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Law: Malicious Communications Act

Threatening letters or other articles - Section 1 Malicious Communications Act, 1988

The Malicious Communications Act 1988 section 1, see Stones 8.20830, deals with the sending to another of any article which is indecent or grossly offensive, or which conveys a threat, or which is false, provided there is an intent to cause distress or anxiety to the recipient. The offence covers letters, writing of all descriptions, electronic communications, photographs and other images in a material form, tape recordings, films and video recordings. Poison-pen letters are usually covered.

Particularly serious examples may justify a more serious charge, e.g. threats to kill.

The offence is one of sending, delivering or transmitting, so there is no requirement for the article to reach the intended recipient.

The terms of section 1 were considered in Connolly v DPP [2007] 2 All ER 1012, and "indecent or grossly offensive" were said to be ordinary English words. The fact that there was a political or educational motive behind the accused sending graphic photographs of aborted foetuses did not help her, and her argument that her behaviour was protected by Articles 9 and 10 ECHR (freedom of religion and speech) did not succeed, because the restrictions on those rights were justified under Articles 9(2) and 10(2).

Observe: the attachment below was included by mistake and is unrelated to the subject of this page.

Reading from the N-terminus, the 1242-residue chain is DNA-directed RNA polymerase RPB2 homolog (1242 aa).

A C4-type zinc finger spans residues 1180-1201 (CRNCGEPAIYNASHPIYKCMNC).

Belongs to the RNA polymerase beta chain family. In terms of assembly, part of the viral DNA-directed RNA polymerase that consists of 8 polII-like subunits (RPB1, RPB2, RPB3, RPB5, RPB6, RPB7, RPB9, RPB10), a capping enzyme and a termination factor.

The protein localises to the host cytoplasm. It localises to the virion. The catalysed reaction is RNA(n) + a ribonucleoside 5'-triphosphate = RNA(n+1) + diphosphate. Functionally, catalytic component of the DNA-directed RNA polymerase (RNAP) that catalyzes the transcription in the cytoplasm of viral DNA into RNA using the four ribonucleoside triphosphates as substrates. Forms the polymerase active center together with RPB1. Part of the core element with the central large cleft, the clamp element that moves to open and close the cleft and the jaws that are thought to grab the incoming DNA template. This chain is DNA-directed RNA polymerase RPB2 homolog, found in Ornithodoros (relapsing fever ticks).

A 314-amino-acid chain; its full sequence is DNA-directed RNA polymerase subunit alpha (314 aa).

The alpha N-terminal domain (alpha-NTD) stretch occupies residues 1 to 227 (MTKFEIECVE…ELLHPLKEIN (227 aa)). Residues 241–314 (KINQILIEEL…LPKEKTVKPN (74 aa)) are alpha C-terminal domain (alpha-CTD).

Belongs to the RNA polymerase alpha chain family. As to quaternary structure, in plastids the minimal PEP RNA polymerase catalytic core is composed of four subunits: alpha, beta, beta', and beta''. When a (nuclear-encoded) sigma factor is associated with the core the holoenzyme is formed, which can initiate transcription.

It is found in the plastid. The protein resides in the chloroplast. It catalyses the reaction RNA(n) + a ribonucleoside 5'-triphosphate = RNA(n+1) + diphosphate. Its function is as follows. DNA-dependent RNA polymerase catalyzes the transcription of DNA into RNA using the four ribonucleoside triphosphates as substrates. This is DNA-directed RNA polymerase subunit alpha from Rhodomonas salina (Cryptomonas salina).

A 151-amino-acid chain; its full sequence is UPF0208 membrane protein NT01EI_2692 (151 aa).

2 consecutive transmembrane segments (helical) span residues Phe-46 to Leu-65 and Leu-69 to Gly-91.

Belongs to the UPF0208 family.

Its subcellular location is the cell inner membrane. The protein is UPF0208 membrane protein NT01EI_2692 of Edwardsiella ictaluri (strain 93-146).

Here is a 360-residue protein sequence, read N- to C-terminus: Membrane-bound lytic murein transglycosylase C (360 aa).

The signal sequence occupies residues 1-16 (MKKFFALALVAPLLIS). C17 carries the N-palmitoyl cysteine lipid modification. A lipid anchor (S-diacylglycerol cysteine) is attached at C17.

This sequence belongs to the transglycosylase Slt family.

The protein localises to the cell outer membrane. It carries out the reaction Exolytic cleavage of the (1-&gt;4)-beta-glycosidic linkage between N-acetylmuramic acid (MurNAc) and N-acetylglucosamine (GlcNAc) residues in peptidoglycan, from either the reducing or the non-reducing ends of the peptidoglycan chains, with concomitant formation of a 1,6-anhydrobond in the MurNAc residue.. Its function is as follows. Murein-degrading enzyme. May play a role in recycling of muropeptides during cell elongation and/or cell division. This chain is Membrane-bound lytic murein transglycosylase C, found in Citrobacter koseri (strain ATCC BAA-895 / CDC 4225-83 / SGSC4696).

A person guilty of an offence under section 127 CA 2003 shall be liable, on summary conviction, to imprisonment for a term not exceeding six months or to a fine or to both.

 

Under section 1 of the Malicious Communications Act 1998 it is an offence to send an indecent, offensive or threatening letter, electronic communication or other article to another person

Digital abuse often involves the use of abuse, threatening communications  via social networks, email, text or letters. This can include spoken, text or video based communications.

The Malicious Communications Act is often used to prosecute stalkers. This is partly because it is easier to prove the offence. If convicted the the perpetrator can receive up to six months imprisonment and/or a fine.

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